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Checking proofs

Image: Checking proofs

You will receive an email to tell you that your proofs are available for proofreading. You can then download the proofs as a PDF file. Please check your proofs carefully. It is the responsibility of the corresponding author to check these against the manuscript and approve or amend them. A second proof is not normally provided.


Taylor & Francis cannot be held responsible for uncorrected errors, even if they are introduced during the production process. Once you have approved the proofs or sent corrections and they have been added to the article, it will be considered ready for publication.

Some guidance notes and tips:

  • We would not expect authors to make more than 30 corrections. A global correction (indicated by a sticky note on the PDF: see http://journalauthors.tandf.co.uk/production/acrobat.asp#corrections) counts as one correction. You should only correct typographical or factual errors. Do not make trivial changes, improve prose style, add new material, or delete existing material. Corrections at this stage are expensive, and new errors may be introduced. We reserve the right to charge you if your corrections are deemed excessive. If you are unsure whether changes are acceptable at this stage, please contact your production editor.
  • Please note that between acceptance and proofs, your paper has been copy-edited and converted to XML. Your accepted manuscript version is therefore no longer the most recent version of your paper, and may differ from the typeset manuscript in places. Please do not edit and resupply your source files – we cannot accept corrections in this form.
  • Adding new content to a peer-reviewed article under an old received date is generally considered unethical if that content has not been judged for its acceptability by the peer reviewers. The decision to allow such additions rests with the academic editor. The editor may suggest including a dated addendum or “note added in proof” containing the new material, which will remove the need for changes in the text.
  • Do not return your corrections in more than one format (i.e. by email and by marking comments on the PDF). If you do this, it is possible that some corrections will be missed.
  • Read your proofs at least twice. The first time, read them against your original manuscript to check that all parts of the manuscript have been included. Then read them for sense.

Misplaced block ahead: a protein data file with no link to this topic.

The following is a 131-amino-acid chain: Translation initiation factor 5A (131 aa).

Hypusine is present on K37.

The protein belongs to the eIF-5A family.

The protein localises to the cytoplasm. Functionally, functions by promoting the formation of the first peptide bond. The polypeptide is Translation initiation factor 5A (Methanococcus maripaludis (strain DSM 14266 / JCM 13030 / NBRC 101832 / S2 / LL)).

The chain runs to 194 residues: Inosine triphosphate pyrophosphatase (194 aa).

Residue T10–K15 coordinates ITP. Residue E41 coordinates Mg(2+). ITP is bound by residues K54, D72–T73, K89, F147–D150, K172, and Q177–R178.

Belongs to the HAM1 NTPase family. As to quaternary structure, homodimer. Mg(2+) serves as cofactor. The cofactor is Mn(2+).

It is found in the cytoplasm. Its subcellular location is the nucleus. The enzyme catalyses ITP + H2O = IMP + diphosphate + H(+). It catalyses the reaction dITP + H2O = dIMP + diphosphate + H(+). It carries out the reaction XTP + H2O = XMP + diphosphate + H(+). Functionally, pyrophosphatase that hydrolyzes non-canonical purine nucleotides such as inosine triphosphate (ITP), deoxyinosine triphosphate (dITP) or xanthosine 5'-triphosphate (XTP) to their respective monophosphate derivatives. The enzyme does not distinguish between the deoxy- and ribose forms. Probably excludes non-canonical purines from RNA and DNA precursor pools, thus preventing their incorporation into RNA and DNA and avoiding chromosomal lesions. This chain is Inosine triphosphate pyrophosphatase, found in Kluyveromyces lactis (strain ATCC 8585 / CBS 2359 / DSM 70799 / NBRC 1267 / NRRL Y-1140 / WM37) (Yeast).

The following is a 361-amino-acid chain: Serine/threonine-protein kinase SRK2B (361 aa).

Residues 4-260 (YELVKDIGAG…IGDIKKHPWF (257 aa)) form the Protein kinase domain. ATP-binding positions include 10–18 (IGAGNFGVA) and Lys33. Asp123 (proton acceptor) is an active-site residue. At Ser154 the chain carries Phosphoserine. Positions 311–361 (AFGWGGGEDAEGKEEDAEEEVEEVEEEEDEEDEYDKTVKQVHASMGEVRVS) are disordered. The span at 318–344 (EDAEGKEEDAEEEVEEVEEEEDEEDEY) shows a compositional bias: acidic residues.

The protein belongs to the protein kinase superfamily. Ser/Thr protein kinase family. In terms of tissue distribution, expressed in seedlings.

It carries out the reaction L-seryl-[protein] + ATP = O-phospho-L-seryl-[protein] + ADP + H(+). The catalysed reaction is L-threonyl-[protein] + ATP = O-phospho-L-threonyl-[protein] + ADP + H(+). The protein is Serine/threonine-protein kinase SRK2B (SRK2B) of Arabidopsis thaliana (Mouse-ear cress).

• Queries from the copy editor or typesetter will be included with your proofs, and there may be hyperlinks allowing you to go straight from the query number to the relevant place in the text. You should deal with all queries as necessary.
  • Carefully check your proofs against the original text for accuracy and for proper spelling, punctuation, separation of paragraphs, order of headings, and citation of references, figures, and tables. Please be aware that spelling and punctuation may have been altered by the copy editor to match the journal style.
  • Please check that all affiliation details for all authors are present and correct. No changes – neither the addition nor the removal of a co-author – can be made to the list of co-authors after the article is accepted. (Please see http://journalauthors.tandf.co.uk/preparation/writing.asp.)
  • You have warranted that you have secured the necessary written permission from the appropriate copyright owner for the reproduction of any text, illustration, or other material in your article. (Please see http://journalauthors.tandf.co.uk/copyright/usingThirdPartyMaterial.asp.) Please check that any required acknowledgments have been included to reflect this.
  • Pay attention to the appropriate location of tables and figures in relation to their first mention in the text.
  • Check equations and numeric data (e.g. in tables) against the original text for accuracy.
  • Check end-of-line breaks. The systems used for page composition have their own rules for hyphenating words at the ends of lines. (In the American system, word division is based on pronunciation, whereas in the British system it is based on etymology.) Take special care with scientific terms that have hyphens as part of their structure, and equations or mathematical expressions in running text.
  • Ensure that all figures are present and that they have been numbered and oriented correctly. If any changes are necessary, you will need to supply the corrected artwork. Check halftones to ensure that labels are present and that areas of interest are visible.

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